loading

Hi everyone,

here is part two of the "How to tie Lashings" mini series. This time we will be looking at another basic lashing which can be used to tie poles at angles of around 45° together. The diagonal lashing can be used to create trestles as supporting elements of larger structures & frames in combination with the square lashing from last week.

Please like, share & subscribe for more.

Cheers Alex

Make sure you check the last step for info on my monthly giveaway.

Step 1: Starting Hitch

Start this lashing by tying a timber hitch around both poles as shown in the picture. Be careful as the timber hitch will loosen itself when pull is released.

You should pull this tight enough to close any existing gap between the two poles.

Step 2: Wraps Pt.1

Continue to wrap three to four turns around the same axis as the timber hitch. Ensure that the individual wraps lie neatly beside each other for a stronger lashing.

Step 3: Wraps Pt.2

After the first wraps continue with three to four more turns around the other axis. Again ensure that the wraps are neatly beside each other for a stronger lashing.

Step 4: Frapping Turns

After the previous wraps continue by surrounding the wraps with three to four frapping turns between the two poles. Ensure that you make these as tight as possible for a strong lashing.

Step 5: Finishing Hitch

You can finish the hitch with a simple clove hitch and I suggest you also tiw a stopper knot (e.g. figure eight, overhand stopper) into the working end behind the hitch. (see pic on next step). You can tug the remaining working end into the frapping turns to get it out of the way.

Step 6: Top and Bottom Views

Here are additional close up views of the lashing from the top and bottom.

I have added an example of using a simple stopper not to make the final hitch more secure.

In the last pic you can see the result of a rushed hitch. The wraps aren't as neatly beside each other as they should be (my OCD didn't kick in obviously) which results in a weaker lashing.

Step 7: Monthly Giveaway

Starting from this project I'm switching to a monthly giveaway.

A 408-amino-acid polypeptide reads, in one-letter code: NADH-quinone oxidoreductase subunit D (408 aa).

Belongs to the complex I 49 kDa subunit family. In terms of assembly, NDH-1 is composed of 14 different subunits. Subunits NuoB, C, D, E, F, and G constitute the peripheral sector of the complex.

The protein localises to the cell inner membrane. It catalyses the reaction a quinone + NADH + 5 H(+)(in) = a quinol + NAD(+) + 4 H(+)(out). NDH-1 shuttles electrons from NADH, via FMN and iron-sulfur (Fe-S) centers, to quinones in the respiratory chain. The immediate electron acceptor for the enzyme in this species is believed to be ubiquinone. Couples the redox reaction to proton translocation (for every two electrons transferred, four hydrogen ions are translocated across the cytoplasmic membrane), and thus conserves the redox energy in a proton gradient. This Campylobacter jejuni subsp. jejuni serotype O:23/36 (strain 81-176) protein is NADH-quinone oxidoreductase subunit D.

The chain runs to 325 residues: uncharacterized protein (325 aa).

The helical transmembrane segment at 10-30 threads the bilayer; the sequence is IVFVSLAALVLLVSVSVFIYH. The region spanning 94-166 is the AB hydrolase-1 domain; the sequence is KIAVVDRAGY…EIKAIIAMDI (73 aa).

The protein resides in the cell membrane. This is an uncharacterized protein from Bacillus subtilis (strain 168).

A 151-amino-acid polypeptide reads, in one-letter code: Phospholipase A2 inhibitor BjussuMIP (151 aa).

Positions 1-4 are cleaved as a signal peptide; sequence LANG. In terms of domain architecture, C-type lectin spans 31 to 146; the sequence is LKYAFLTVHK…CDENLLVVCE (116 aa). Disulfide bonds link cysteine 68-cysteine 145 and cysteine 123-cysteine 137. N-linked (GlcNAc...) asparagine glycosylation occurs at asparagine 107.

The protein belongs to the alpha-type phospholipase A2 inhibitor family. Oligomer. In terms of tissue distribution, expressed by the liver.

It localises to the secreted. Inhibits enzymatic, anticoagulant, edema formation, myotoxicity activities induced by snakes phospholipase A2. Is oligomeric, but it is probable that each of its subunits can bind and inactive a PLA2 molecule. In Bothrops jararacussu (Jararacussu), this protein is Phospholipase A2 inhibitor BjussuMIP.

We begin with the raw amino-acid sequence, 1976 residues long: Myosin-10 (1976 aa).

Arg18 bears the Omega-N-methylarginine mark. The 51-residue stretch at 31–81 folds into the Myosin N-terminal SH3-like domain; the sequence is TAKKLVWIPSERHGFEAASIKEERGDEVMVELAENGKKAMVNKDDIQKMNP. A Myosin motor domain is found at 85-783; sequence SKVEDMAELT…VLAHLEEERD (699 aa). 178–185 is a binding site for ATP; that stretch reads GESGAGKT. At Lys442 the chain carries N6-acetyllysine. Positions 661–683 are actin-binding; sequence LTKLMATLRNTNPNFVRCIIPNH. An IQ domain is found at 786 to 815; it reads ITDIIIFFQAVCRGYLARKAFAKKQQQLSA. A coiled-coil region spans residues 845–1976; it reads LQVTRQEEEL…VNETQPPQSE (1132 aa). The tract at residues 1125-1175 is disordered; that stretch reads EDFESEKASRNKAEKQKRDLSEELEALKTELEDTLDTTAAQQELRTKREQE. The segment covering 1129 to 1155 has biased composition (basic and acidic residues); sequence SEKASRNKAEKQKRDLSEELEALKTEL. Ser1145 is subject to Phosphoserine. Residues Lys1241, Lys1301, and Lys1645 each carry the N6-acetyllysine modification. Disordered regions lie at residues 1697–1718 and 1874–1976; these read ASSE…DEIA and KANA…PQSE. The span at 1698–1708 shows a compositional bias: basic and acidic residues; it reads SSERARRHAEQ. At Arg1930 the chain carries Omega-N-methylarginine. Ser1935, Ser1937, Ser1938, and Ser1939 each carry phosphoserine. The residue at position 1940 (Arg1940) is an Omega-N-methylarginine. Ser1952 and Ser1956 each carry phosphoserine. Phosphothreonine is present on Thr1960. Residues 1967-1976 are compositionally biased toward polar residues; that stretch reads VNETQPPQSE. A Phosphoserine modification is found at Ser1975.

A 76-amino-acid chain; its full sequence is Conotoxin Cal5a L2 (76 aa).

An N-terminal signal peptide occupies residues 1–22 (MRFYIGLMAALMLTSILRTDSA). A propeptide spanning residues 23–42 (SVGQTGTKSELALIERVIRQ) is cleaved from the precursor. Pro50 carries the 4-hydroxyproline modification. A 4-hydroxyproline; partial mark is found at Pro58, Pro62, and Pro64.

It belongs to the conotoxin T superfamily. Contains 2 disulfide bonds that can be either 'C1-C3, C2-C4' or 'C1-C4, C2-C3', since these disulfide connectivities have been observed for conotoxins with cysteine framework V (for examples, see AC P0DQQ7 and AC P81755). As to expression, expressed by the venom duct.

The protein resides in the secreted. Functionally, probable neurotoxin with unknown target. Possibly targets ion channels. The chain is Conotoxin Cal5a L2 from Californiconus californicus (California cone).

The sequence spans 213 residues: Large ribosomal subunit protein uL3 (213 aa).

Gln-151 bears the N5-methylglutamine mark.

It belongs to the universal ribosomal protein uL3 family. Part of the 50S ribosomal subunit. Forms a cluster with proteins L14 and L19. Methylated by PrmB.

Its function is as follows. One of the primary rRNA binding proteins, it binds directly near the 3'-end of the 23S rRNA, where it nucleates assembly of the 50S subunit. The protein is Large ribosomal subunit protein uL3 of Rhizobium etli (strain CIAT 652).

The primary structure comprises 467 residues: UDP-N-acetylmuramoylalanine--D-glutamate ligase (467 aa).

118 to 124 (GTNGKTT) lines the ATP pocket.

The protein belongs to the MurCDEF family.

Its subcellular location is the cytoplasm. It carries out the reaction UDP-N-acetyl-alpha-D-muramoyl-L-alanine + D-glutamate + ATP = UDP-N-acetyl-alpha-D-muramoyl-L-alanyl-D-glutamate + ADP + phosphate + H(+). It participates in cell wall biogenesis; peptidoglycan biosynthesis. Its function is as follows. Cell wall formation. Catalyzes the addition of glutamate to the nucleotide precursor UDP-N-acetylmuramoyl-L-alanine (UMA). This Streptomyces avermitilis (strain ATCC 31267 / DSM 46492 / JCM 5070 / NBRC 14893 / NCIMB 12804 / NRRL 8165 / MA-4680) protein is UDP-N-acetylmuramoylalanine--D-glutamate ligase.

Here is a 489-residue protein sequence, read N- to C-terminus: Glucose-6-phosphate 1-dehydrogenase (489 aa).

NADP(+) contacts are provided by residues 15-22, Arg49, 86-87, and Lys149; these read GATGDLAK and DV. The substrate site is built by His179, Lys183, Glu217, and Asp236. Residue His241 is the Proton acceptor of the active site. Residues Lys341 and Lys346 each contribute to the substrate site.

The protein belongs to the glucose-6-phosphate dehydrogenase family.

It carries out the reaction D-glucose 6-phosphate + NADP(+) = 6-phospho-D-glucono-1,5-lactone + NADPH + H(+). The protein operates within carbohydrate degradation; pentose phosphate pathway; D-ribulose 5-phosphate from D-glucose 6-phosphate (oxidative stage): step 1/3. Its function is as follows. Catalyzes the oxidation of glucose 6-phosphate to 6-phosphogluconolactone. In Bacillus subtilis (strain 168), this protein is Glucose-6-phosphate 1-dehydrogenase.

You can win a Let's Prep Mini Surprise Pack including a 3-Month Instructables Pro Account. All you have to do is to subscribe to my YouTube channel and leave me a comment at this video and include "I want one!" & your Instructables username.

The winner will be announced on Feb 29th 2016 1800hrs GMT on my FB, Twitter & Blog.

(Only entries from the EU, Norway, Switzerland, USA & Canada are eligible to get the full package mailed (please understand that I pay for this myself), residents of other countries may only receive the Pro-Account).

<p>Great tutorial , I am a survival enthusiast and always trying to see others techniques and skills to be able to learn as much as possible . nice lashing , keep up the great work.</p>
<p>Thanks for your great feedback!</p>
<p>do these lashing techniques work in every survival situation?</p>
<p>Hi Jonnie58, the short answer is no. You will have to choose the lashing technique that is appropriate for the intended use. Whilst the square lashingis more useful for making a basic frame the diagonal lashing is better for the supporting trestle where the poles meet at much smaller angles.</p><p>I hope this answers your question.</p><p>Cheers Alex</p>
This is a very good instructable. One of my favorite things in Boy Scouts was the lashing. and the competitions
<p>Hi budhaztm, thanks for reading and for you feedback.</p><p>Cheers Alex</p>
Already subscribed. Count me in.
<p>Hi jmwells, thanks I will.</p><p>Cheers Alex</p><p>PS: The phrase for this one is &quot;I want one!&quot; ;)</p>

About This Instructable

3,712views

201favorites

License:

More by Alex 2Q:Making a Bushcraft Knife for a Kid Making Kubotan Pens - No Lathe Pen Challenge Making a Steak Knife From an Old Saw Blade - Birthday Gift 
Add instructable to: